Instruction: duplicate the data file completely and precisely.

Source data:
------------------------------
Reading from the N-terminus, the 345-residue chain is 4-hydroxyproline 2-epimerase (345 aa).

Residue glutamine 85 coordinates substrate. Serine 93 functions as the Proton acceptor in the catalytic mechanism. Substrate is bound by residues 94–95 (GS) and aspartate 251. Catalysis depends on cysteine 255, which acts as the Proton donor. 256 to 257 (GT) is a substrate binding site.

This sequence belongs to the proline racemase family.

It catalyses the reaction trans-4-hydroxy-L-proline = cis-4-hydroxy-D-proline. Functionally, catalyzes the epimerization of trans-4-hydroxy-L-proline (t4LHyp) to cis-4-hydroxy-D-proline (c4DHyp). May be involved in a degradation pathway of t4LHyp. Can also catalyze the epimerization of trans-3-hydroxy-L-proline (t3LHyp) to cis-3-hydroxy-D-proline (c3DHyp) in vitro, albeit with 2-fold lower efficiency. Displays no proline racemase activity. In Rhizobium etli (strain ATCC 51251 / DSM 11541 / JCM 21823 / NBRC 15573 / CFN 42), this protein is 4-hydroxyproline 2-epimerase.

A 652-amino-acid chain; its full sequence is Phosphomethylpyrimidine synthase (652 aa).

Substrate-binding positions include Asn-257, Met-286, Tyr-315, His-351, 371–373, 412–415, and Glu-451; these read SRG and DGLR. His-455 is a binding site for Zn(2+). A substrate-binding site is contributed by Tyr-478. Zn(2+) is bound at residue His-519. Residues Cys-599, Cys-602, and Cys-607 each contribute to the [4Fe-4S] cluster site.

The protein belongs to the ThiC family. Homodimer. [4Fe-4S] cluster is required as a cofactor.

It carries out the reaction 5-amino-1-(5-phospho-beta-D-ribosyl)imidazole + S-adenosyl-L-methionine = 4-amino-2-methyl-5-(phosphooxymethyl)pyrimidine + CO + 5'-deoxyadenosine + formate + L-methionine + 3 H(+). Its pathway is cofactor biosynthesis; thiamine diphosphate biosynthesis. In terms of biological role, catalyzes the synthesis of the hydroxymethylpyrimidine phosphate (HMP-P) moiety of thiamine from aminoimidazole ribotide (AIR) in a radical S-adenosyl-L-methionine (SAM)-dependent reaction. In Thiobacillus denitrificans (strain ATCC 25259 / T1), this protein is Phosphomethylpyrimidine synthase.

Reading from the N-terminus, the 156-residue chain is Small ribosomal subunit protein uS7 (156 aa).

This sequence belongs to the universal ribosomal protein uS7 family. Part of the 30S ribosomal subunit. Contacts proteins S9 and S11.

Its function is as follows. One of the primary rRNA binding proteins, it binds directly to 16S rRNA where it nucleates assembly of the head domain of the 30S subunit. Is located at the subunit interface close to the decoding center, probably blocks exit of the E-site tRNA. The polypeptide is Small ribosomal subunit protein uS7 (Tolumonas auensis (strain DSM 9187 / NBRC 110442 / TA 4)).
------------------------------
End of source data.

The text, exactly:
Reading from the N-terminus, the 345-residue chain is 4-hydroxyproline 2-epimerase (345 aa).

Residue glutamine 85 coordinates substrate. Serine 93 functions as the Proton acceptor in the catalytic mechanism. Substrate is bound by residues 94–95 (GS) and aspartate 251. Catalysis depends on cysteine 255, which acts as the Proton donor. 256 to 257 (GT) is a substrate binding site.

This sequence belongs to the proline racemase family.

It catalyses the reaction trans-4-hydroxy-L-proline = cis-4-hydroxy-D-proline. Functionally, catalyzes the epimerization of trans-4-hydroxy-L-proline (t4LHyp) to cis-4-hydroxy-D-proline (c4DHyp). May be involved in a degradation pathway of t4LHyp. Can also catalyze the epimerization of trans-3-hydroxy-L-proline (t3LHyp) to cis-3-hydroxy-D-proline (c3DHyp) in vitro, albeit with 2-fold lower efficiency. Displays no proline racemase activity. In Rhizobium etli (strain ATCC 51251 / DSM 11541 / JCM 21823 / NBRC 15573 / CFN 42), this protein is 4-hydroxyproline 2-epimerase.

A 652-amino-acid chain; its full sequence is Phosphomethylpyrimidine synthase (652 aa).

Substrate-binding positions include Asn-257, Met-286, Tyr-315, His-351, 371–373, 412–415, and Glu-451; these read SRG and DGLR. His-455 is a binding site for Zn(2+). A substrate-binding site is contributed by Tyr-478. Zn(2+) is bound at residue His-519. Residues Cys-599, Cys-602, and Cys-607 each contribute to the [4Fe-4S] cluster site.

The protein belongs to the ThiC family. Homodimer. [4Fe-4S] cluster is required as a cofactor.

It carries out the reaction 5-amino-1-(5-phospho-beta-D-ribosyl)imidazole + S-adenosyl-L-methionine = 4-amino-2-methyl-5-(phosphooxymethyl)pyrimidine + CO + 5'-deoxyadenosine + formate + L-methionine + 3 H(+). Its pathway is cofactor biosynthesis; thiamine diphosphate biosynthesis. In terms of biological role, catalyzes the synthesis of the hydroxymethylpyrimidine phosphate (HMP-P) moiety of thiamine from aminoimidazole ribotide (AIR) in a radical S-adenosyl-L-methionine (SAM)-dependent reaction. In Thiobacillus denitrificans (strain ATCC 25259 / T1), this protein is Phosphomethylpyrimidine synthase.

Reading from the N-terminus, the 156-residue chain is Small ribosomal subunit protein uS7 (156 aa).

This sequence belongs to the universal ribosomal protein uS7 family. Part of the 30S ribosomal subunit. Contacts proteins S9 and S11.

Its function is as follows. One of the primary rRNA binding proteins, it binds directly to 16S rRNA where it nucleates assembly of the head domain of the 30S subunit. Is located at the subunit interface close to the decoding center, probably blocks exit of the E-site tRNA. The polypeptide is Small ribosomal subunit protein uS7 (Tolumonas auensis (strain DSM 9187 / NBRC 110442 / TA 4)).